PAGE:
Ryan Lewis Martin
Alvin Mites, Nederland entrepreneur and fungi enthusiast, is turning his attention to the problems of sludge disposal and fire mitigation that plague communities locally and globally. In Colorado alone, 1.7 million acres require fire mitigation action this year, which often involves expensive logging and tree removal.
Sludge, the solid by-product of our sewage, is also expensive to store and remove. While current practices treat these logged trees and sewage sludge as waste, Mites envisions a world where these by-products can be inoculated with fungi spores to speed up decomposition, lowering costs and offering an environmentally conscious alternative.
“A waste is a resource waiting to be utilized,” said Mites Mites is focused on the expensive issue of shipping sludge to a facility down the hill from Nederland’s new waste treatment plant. With an official endorsement from the Nederland Sustainability Advisory Board to request funding from the town of Nederland, he, along with Greg Wilson and a few other associates, are moving forward with the project.
“My vision is to build massive hügelkultur mounds to absorb and direct water retention using inoculated dead pine,” said Mites. “I want to mix the sludge with inoculated pine slash which will help minimize transportation costs.”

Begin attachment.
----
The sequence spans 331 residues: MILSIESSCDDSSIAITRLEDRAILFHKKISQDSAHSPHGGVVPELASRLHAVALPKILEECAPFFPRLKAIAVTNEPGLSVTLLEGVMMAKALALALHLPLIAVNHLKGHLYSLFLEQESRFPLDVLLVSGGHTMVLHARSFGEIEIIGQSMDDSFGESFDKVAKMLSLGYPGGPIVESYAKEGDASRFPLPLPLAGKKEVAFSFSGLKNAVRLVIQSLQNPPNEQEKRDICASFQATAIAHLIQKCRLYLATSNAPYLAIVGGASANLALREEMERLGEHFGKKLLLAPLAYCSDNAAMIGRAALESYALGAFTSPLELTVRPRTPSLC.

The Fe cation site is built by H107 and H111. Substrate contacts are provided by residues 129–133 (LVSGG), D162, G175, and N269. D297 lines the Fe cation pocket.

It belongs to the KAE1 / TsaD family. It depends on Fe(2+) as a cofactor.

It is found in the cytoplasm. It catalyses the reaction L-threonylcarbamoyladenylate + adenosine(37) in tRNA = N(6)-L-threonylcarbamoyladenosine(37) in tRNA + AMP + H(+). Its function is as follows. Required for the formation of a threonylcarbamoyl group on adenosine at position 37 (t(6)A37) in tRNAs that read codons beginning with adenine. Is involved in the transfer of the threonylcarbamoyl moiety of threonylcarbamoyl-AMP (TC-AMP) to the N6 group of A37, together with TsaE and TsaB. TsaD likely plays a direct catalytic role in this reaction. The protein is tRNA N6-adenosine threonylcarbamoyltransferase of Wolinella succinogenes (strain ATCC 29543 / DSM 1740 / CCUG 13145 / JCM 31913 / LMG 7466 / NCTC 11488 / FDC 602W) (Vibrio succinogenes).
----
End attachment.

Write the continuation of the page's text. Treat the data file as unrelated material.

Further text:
The common solution to dealing with the massive amounts of sludge our society produces is to burn it; however, this method is energy intensive, requires expensive equipment and is harmful to the environment. Mushrooms not only can cut sludge transportation costs and reduce sludge incineration, but can also provide a positive net effect to the surrounding environment.
Fungi retain water and, as decomposers, are a vital component of healthy ecosystems. Combining a simple idea and the work of these complex organisms, Mites is optimistic of the immeasurable possibilities that fungi yield.
“Mushrooms are nature’s recyclers,” said Mites. They have millions and millions of years of experience. We just need to figure out how to utilize them.”
Still in a developing state, Mites hopes that with more funding and resources, he can further advance and expand the project. “The biggest issue we face is figuring out how this will work on a larger scale. The steps are amazingly simple, but it gets more complex as you scale up.”
Although a far- reaching prospect, Mites is convinced that his goals are attainable. He is inspired by the success of researcher Paul Stamets, who has received support from groups such as the Environmental Protection Agency for his work on the potential of mushrooms for ecological restoration. With more funding and an increase in public participation, success for Mites’ projects may be just around the corner.
“The proof of concept is there and has been laid out,” said Mites. “Let’s develop locally and deal with the problems we face here. Doing so will effect far more than just here.”
If you want more information, check out Alvin’s website: mycomountain.org.